(Natural News) A new type of rice could soon be joining the usual brown and white varieties on the shelves of your grocery store: purple rice. Chinese scientists have developed a type of rice through genetic modification that they say can lower your risk of some types of cancer and diabetes. On the surface, this sounds like a winning proposition – and for those who sell the rice, it very well could be. However, there are a few reasons you might want to think twice before eating this colorful grain.
The science backing the benefits of the compound that colors this rice is pretty solid. The rice gets its violet hue from anthocyanins, a type of pigment that boosts antioxidants. It is naturally abundant in certain fruits and vegetables, and it has indeed been shown to have numerous health benefits. In addition to their protective effect against diabetes and cancer, anthocyanins have also been linked in studies to lower risks of cognitive decline, Alzheimer’s disease, cardiovascular disease and neurological disease. In addition, they have a strong anti-inflammatory action and can even help control or prevent obesity.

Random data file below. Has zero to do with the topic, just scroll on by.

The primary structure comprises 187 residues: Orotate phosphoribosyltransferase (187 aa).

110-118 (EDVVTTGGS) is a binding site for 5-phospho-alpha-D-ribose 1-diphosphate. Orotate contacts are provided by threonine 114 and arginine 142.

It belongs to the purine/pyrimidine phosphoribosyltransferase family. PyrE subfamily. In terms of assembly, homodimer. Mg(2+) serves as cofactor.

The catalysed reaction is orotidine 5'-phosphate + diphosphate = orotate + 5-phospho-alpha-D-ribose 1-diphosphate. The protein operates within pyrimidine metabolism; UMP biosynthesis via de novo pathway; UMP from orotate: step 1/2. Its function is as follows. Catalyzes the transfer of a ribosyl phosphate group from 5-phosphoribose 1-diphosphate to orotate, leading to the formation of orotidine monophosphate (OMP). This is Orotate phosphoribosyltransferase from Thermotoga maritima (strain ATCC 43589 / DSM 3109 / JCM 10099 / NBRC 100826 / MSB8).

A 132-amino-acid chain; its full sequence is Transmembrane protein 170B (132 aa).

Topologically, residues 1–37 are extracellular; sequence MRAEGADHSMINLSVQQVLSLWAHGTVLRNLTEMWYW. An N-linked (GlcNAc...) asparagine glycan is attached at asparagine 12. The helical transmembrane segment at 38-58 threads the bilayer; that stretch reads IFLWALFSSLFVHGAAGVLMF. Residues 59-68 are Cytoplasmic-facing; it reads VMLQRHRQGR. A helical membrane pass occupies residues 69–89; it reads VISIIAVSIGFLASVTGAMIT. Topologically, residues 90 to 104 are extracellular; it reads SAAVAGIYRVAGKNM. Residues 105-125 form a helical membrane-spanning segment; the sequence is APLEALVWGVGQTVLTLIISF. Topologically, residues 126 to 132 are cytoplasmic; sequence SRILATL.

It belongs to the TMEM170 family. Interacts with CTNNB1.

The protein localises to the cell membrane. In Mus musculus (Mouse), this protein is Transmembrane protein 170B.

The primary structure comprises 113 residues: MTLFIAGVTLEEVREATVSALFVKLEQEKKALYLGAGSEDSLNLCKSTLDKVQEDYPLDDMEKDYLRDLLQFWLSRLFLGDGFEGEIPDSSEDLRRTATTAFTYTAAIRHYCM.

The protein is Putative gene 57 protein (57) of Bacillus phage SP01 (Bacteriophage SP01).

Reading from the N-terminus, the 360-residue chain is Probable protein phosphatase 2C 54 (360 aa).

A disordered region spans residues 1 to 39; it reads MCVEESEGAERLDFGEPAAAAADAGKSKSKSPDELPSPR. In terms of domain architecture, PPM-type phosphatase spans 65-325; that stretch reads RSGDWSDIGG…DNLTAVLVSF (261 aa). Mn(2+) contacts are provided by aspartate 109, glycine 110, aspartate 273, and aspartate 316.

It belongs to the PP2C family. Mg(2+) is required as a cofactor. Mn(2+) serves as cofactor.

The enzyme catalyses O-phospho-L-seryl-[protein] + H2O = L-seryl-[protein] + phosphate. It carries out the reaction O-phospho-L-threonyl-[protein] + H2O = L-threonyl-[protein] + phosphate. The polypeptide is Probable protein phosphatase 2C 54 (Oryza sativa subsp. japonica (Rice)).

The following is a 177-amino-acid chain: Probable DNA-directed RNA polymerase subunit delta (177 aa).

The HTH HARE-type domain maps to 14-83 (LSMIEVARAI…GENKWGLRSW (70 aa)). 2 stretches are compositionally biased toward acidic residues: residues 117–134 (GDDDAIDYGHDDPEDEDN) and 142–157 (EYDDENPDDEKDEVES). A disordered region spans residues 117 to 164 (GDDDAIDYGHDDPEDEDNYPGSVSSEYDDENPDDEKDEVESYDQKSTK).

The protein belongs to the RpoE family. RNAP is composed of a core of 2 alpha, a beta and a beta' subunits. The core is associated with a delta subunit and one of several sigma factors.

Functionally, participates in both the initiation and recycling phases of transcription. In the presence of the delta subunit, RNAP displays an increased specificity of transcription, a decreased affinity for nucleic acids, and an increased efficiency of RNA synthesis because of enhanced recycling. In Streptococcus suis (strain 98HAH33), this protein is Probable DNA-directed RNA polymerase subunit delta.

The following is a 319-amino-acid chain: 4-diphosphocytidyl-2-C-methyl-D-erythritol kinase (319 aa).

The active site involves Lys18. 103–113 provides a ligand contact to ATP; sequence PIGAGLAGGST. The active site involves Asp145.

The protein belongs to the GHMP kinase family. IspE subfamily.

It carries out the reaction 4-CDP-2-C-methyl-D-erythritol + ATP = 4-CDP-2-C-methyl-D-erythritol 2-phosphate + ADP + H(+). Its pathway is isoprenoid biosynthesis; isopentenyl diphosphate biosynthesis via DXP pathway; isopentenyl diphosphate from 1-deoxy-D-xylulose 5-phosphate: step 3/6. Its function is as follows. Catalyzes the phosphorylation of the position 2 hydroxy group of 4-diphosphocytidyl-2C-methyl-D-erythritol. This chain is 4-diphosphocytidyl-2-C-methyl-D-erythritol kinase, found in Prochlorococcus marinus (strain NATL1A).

This is certainly an impressive list of benefits, but why would anyone want to eat genetically engineered rice made using a system called TransGene Stacking II when they could get the same effects from the foods that grow naturally on our earth?
This food is far from natural, and scientists have gone to great lengths to create it. Past attempts to engineer the production of anthocyanin in rice were unsuccessful because of difficulties transferring the genes into plants effectively.
Researchers are still assessing the safety of this Frankenfood, but it could end up being about as good for you as purple ketchup. No one knows what long-term effects consuming these lab-created foods could have on the human body. A similar attempt at enriching rice through genetic modification, golden rice, ended up being a huge flop that ultimately made headlines for its connection to birth defects rather than saving the world. (Click to Site)